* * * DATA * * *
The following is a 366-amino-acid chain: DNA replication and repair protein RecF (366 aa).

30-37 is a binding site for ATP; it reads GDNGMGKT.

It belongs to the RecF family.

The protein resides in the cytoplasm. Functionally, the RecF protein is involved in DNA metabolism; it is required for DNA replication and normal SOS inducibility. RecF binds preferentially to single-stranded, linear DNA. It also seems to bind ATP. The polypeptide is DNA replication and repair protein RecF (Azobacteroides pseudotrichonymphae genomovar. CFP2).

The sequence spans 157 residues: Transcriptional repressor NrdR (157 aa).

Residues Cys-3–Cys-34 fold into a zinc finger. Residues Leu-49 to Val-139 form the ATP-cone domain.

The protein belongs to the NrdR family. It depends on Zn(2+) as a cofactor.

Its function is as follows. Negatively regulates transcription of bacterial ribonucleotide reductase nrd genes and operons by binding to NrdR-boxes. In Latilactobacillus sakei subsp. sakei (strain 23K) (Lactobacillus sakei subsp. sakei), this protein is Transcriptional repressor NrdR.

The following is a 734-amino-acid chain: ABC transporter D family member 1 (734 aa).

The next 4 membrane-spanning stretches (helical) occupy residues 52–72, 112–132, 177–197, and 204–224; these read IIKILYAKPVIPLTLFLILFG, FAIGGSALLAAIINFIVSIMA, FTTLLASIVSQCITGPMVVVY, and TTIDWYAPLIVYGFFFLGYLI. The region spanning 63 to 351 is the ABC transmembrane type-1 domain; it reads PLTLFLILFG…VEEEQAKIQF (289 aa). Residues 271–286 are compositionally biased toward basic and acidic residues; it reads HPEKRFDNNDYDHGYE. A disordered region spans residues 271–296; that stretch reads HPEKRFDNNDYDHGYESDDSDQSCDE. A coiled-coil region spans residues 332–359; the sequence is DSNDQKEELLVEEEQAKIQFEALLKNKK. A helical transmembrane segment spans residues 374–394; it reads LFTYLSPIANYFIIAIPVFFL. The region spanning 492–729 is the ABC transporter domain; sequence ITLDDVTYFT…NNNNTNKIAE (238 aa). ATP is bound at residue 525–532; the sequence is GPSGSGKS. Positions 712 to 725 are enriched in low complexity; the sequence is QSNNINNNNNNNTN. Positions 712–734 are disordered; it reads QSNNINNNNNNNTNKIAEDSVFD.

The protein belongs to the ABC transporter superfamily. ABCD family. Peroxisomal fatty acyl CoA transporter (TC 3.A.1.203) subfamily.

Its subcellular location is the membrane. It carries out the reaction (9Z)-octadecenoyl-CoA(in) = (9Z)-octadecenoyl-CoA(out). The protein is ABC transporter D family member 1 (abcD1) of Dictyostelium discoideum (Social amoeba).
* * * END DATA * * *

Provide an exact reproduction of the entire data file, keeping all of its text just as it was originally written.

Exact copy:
The following is a 366-amino-acid chain: DNA replication and repair protein RecF (366 aa).

30-37 is a binding site for ATP; it reads GDNGMGKT.

It belongs to the RecF family.

The protein resides in the cytoplasm. Functionally, the RecF protein is involved in DNA metabolism; it is required for DNA replication and normal SOS inducibility. RecF binds preferentially to single-stranded, linear DNA. It also seems to bind ATP. The polypeptide is DNA replication and repair protein RecF (Azobacteroides pseudotrichonymphae genomovar. CFP2).

The sequence spans 157 residues: Transcriptional repressor NrdR (157 aa).

Residues Cys-3–Cys-34 fold into a zinc finger. Residues Leu-49 to Val-139 form the ATP-cone domain.

The protein belongs to the NrdR family. It depends on Zn(2+) as a cofactor.

Its function is as follows. Negatively regulates transcription of bacterial ribonucleotide reductase nrd genes and operons by binding to NrdR-boxes. In Latilactobacillus sakei subsp. sakei (strain 23K) (Lactobacillus sakei subsp. sakei), this protein is Transcriptional repressor NrdR.

The following is a 734-amino-acid chain: ABC transporter D family member 1 (734 aa).

The next 4 membrane-spanning stretches (helical) occupy residues 52–72, 112–132, 177–197, and 204–224; these read IIKILYAKPVIPLTLFLILFG, FAIGGSALLAAIINFIVSIMA, FTTLLASIVSQCITGPMVVVY, and TTIDWYAPLIVYGFFFLGYLI. The region spanning 63 to 351 is the ABC transmembrane type-1 domain; it reads PLTLFLILFG…VEEEQAKIQF (289 aa). Residues 271–286 are compositionally biased toward basic and acidic residues; it reads HPEKRFDNNDYDHGYE. A disordered region spans residues 271–296; that stretch reads HPEKRFDNNDYDHGYESDDSDQSCDE. A coiled-coil region spans residues 332–359; the sequence is DSNDQKEELLVEEEQAKIQFEALLKNKK. A helical transmembrane segment spans residues 374–394; it reads LFTYLSPIANYFIIAIPVFFL. The region spanning 492–729 is the ABC transporter domain; sequence ITLDDVTYFT…NNNNTNKIAE (238 aa). ATP is bound at residue 525–532; the sequence is GPSGSGKS. Positions 712 to 725 are enriched in low complexity; the sequence is QSNNINNNNNNNTN. Positions 712–734 are disordered; it reads QSNNINNNNNNNTNKIAEDSVFD.

The protein belongs to the ABC transporter superfamily. ABCD family. Peroxisomal fatty acyl CoA transporter (TC 3.A.1.203) subfamily.

Its subcellular location is the membrane. It carries out the reaction (9Z)-octadecenoyl-CoA(in) = (9Z)-octadecenoyl-CoA(out). The protein is ABC transporter D family member 1 (abcD1) of Dictyostelium discoideum (Social amoeba).